Yet the English people carried on without grumbling. Looking back on the situation one lady commented, “Traumatic years they were…what with the raids and the rationing and restrictions, but they were happy ones. You could leave your door open when the sirens sounded and rush to the shelters to find everything intact…when you returned. Then there was a loyalty, a compassion for others, and a spirit which I wish was around today” (Whiting, p. 19).
How different are matters in Great Britain today! That nation has recently been shocked by revelations that members of Parliament have routinely used taxpayer funds for personal expense. This has led to a crisis in confidence in the leadership of one of the leading nations of the free world.
The speaker of the House of Parliament has been forced to resign. Many members of Parliament (MPs) have been implicated, across all parties, and many have also announced they will leave office at the end of the current session in less than a year. The abuses range from small amounts of money to the expense of entirely remodeling a home—all at taxpayer expense. Queen Elizabeth II is reportedly deeply disturbed by the revelations. The speaker’s resignation is the first such occurrence in more than three centuries.
Britain has drastically changed in the past generation. Many lament the lack of values and adherence to a Judeo-Christian religious ethic that puts the Ten Commandments squarely in the center of a moral life. Of course, just talking about the Ten Commandments doesn’t make a nation righteous, but there is an argument to be made that when these values are taught, there is a corresponding positive impact upon a people.
A friend’s Perspective
World News and Prophecy senior writer Melvin Rhodes recently returned from a two-week visit to his home country. Commenting on the change between the 1950s to the 1960s in Britain, which has impacted the changing of the guard of British leadership, told me: “In the 1950s the old standards still prevailed. Each school day began with a Bible reading and prayers. On Fridays we ended the day similarly, as if we all needed fortifying for the temptations the coming weekend might offer! We were taught the Ten Commandments and basic biblical principles common to all churches. In short, there was a certain familiarity with the Bible…
“By the middle of the 1960s all this was to change… Replacing it were new values that were not really values at all. Materialistic values, money, promiscuity and a good time became the new gods as the nation rejected the old values, many of which were based on the Bible.”
Times Have Changed
We live in a society today where character has been greatly de-valued from the generation of World War Two. Perhaps the greatest nose-dive dates to the decade of the sixties—a time when the World War II generation—was working and providing a standard of living that raised the level of society in general. Looking back on the sixties, historian Arthur Marwick wrote, “For some it is a golden age, for others a time when the old secure framework of morality, authority and discipline disintegrated.” There were “massive changes in personal relationships and sexual behavior; a general audacity and frankness in books and in the media, and in ordinary behaviour” (The Sixties, 1998, p. 3). Marwick adds that it was a time of “a general sexual liberation, entailing striking changes in public and private morals” (ibid. p. 18).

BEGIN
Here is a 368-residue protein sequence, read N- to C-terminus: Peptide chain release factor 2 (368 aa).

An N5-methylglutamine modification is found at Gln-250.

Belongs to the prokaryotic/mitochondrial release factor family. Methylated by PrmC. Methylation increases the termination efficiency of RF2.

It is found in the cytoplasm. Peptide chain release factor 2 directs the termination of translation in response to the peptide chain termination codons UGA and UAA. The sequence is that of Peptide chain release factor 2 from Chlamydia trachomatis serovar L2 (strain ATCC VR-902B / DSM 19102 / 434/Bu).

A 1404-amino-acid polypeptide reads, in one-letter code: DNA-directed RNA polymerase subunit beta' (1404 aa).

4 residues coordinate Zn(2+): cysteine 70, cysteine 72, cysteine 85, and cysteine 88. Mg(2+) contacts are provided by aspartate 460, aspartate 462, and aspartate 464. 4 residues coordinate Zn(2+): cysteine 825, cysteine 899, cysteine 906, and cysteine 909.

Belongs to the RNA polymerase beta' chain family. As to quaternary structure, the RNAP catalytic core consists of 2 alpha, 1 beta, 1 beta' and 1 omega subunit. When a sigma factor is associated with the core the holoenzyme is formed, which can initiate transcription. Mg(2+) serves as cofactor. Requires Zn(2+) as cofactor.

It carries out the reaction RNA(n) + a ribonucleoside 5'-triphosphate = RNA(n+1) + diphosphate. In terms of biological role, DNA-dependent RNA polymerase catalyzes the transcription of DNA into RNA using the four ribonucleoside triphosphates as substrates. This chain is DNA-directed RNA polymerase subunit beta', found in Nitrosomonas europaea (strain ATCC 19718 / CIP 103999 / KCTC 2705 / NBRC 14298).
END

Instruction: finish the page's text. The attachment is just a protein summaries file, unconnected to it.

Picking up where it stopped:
Character is a spiritual issue. It has spiritual qualities. Character has eternal consequences far beyond our lives today. When we understand this key fact it moves us to carefully consider our actions and deeds every single day. Our character links to eternal life in the kingdom of God.
Our booklet, The Road to Eternal Life outlines the way to eternal life as outlined in your Bible. Go online right now to beyondtoday.tv to read or order your free copy of The Road To Eternal Life Or, call toll-free 1-triple-eight-886-8632. That's, 1-triple-eight-886-8632, or go online to beyondtoday.tv.
Let’s get back to this issue of accountability and character. Remember the story of Eisenhower I told you at the beginning? Let me give you another, a more current story.
December 8, 2008. A young Marine pilot takes off from an aircraft carrier, the USS Abraham Lincoln on a routine training flight. The carrier is about 90 miles southwest of San Diego.
We have today a crisis of character. The freedoms granted to us by God–the freedoms that allowed creation of a fabulously wealthy world–have been abused. Our character, both personal and national, has been eroded.
When we return our Beyond Today panel will discuss some practical steps you can take to address you personal character.
Questions for the Beyond Today guests
I read a lot about leadership and character. I am always reading that effective leaders take responsibility for their actions. What is your favorite Biblical example of a person who accepted his or her responsibility?
What steps can a listener take to develop a healthy approach to individual responsibility?
Character is one of those “hard” terms that is difficult to discuss, challenging to build and a lifetime spent maintaining. In our modern permissive world it is not discussed in many circles. But it is an important part of your life.
On Beyond Today we hold the word of God as the guidebook for life. It is filled with examples of character and integrity–beginning with that of Jesus Christ. There are many reasons this book has endured through the ages. One of the main reasons is the stories of people of character. Men and women who lived good and Godly lives against great opposition. People who chose the right and good way over the wrong and evil.
Make your choice for the good and the right. Choose character that endures for a lifetime. Choose God’s way and live.